Edo Glass, Edo Kiriko
"Precious Crystals of Edo City"

Tokyo, the capital of Japan, is also a center of craftsmanship. Among them, Edo Glass and Edo Kiriko are traditional Japanese Glassware that have been handed down for about 200 years in Edo City, the old name for the central area of Tokyo.

These beautifully shining glasswares have been refined in Japan's largest consumer city, carrying on the good old Japanese tradition into the modern age.

Edo Kiriko

Edo Kiriko is means “cut glass made in Edo City” which is a traditional Japanese glassware with engravings on the surface of Edo Glass. About twenty traditional patterns of Edo faceting are characterized by the delicate faceting of traditional Japanese patterns that are also found on kimonos. The cutting, which sparkles with the reflection of light, is truly jewel-like in its beauty.

Surprisingly, in Edo Kiriko, no underpainting of patterns is done on the surface of the glass. Linear patterns are drawn on transparent or colored glass using a special abrasive compound that has been handed down since the Edo period. Edo Kiriko is the crystallization of the advanced skills of cut glass craftsmen.

Edo Glass

Edo glass is made by craftsmen in every step of the process, and no two products are alike. They come in a variety of colors and designs, but all are characterized by the warmth of their handmade nature. 2014 saw the designation of Edo glass as a national traditional handicraft.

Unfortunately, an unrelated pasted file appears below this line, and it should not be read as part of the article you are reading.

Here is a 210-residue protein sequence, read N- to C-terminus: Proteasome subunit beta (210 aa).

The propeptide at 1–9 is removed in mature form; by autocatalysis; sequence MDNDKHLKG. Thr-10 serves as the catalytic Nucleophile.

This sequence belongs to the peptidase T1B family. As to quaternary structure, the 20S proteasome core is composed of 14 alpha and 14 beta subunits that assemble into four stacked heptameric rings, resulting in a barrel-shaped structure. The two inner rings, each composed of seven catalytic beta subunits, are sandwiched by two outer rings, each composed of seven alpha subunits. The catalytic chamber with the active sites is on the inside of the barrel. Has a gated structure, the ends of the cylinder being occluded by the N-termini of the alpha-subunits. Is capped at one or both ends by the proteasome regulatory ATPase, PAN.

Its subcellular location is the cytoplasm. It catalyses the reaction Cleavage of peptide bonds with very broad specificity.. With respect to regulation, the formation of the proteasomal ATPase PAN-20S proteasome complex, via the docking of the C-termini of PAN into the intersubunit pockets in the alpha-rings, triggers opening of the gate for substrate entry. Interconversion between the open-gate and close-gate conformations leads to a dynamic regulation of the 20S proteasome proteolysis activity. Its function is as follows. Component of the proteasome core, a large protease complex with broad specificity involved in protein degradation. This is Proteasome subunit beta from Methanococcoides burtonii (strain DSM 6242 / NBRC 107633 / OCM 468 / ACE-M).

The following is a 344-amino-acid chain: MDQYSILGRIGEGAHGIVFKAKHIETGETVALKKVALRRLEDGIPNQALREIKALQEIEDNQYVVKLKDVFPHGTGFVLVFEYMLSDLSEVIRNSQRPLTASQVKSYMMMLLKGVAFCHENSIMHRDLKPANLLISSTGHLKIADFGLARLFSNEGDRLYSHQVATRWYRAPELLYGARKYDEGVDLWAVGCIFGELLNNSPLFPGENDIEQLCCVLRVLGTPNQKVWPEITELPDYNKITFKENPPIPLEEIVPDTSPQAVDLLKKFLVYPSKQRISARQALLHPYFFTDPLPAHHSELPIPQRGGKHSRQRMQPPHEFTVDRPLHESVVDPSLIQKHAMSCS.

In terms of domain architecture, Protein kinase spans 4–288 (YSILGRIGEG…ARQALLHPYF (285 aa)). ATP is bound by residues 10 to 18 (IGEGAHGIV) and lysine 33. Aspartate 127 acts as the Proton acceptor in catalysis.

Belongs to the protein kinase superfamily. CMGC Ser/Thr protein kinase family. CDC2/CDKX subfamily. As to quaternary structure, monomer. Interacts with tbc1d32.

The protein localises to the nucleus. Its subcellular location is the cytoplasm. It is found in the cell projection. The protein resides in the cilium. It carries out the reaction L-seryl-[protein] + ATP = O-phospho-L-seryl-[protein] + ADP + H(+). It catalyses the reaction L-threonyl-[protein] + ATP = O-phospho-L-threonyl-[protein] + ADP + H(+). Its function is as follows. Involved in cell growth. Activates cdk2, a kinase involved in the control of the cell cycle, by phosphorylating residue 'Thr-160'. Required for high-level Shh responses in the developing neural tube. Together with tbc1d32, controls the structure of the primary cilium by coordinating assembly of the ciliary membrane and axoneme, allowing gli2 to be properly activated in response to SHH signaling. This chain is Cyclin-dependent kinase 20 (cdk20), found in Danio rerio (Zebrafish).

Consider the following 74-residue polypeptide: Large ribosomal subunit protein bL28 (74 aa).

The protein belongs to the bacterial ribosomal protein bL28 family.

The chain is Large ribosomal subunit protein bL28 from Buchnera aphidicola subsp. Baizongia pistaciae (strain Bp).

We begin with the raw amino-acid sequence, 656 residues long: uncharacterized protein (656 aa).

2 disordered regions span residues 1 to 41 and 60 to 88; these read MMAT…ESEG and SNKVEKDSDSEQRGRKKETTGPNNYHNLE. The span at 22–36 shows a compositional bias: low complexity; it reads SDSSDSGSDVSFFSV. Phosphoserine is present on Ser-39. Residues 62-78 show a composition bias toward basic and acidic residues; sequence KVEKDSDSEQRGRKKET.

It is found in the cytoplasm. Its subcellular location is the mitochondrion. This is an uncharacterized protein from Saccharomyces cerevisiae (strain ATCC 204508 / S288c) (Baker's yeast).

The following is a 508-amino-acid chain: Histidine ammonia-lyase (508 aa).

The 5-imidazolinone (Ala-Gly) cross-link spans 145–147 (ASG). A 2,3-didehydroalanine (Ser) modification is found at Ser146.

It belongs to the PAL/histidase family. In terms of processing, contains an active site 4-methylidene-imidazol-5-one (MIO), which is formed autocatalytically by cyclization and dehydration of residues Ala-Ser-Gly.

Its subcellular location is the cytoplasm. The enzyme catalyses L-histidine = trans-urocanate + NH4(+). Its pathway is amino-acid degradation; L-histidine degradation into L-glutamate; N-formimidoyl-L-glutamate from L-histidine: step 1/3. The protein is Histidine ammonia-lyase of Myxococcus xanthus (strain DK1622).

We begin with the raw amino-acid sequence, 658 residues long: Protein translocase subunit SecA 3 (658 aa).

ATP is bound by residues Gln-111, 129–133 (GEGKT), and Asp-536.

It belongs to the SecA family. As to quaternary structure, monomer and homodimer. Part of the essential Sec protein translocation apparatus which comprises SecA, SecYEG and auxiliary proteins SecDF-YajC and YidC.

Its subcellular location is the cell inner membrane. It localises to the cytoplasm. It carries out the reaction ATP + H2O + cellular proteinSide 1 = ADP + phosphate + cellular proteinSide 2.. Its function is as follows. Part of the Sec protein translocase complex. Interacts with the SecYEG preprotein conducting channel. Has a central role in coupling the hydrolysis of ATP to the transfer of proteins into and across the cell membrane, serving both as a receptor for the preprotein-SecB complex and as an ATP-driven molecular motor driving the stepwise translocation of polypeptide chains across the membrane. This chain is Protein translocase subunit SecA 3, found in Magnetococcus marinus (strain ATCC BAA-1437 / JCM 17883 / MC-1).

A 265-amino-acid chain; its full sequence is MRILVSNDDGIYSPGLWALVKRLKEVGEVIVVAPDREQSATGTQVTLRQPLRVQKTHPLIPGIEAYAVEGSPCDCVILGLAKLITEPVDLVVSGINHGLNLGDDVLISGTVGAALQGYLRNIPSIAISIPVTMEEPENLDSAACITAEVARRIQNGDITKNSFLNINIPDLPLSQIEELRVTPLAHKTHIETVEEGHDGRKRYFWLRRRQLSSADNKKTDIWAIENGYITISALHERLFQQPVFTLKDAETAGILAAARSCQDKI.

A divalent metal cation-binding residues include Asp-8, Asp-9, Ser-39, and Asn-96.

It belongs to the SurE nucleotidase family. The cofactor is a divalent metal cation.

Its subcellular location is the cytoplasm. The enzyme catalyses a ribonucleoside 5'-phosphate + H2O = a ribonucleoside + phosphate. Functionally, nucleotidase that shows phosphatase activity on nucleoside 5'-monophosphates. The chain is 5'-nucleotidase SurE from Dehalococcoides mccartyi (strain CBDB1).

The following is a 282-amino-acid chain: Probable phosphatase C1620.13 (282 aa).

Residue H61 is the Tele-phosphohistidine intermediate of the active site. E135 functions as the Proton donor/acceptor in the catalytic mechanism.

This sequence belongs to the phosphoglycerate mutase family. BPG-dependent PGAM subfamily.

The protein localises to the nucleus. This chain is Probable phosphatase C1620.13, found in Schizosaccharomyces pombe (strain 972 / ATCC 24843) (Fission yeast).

In recent years, as the number of glass factories overseas continues to decline, Tokyo is becoming known around the world as one of Japan's leading glassware production centers. 

In particular, products that you actually hold in your hand and put your mouth, such as tumblers and wine glasses, have won high acclaim for their comfort. Guinomi sake cups and sake glasses, which are in the limelight along with Japanese food, have shapes calculated to enhance flavor and aroma, and are gaining popularity both in Japan and abroad.

Ideas for Use

Edo glass and Edo Kiriko glass, with its cool transparency and shimmering light, brightens up the dining table, and can be used not only as sake glasses but also as Kobachi (small bowls) to add color to Japanese cuisine, or as artifacts to be displayed on shelves for interior decoration.

In addition to their beautiful appearance, these products, filled with Edo culture, history, and craftsmanship, are highly recommended as special gifts.

Popular Makers

Tajima Glass

Established in 1956. Produces a variety of glass products by developing new methods while inheriting the techniques of Edo glass. A proud crystallization of traditional styles representing Japanese glassware.

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Hirota Glass

Based on valuable design materials handed down to the company since its foundation, it has been carrying on the traditional manufacturing of Edo Kiriko and blown glass by hand. Elegant selection that retains the atmosphere of Taisho period in Japan.

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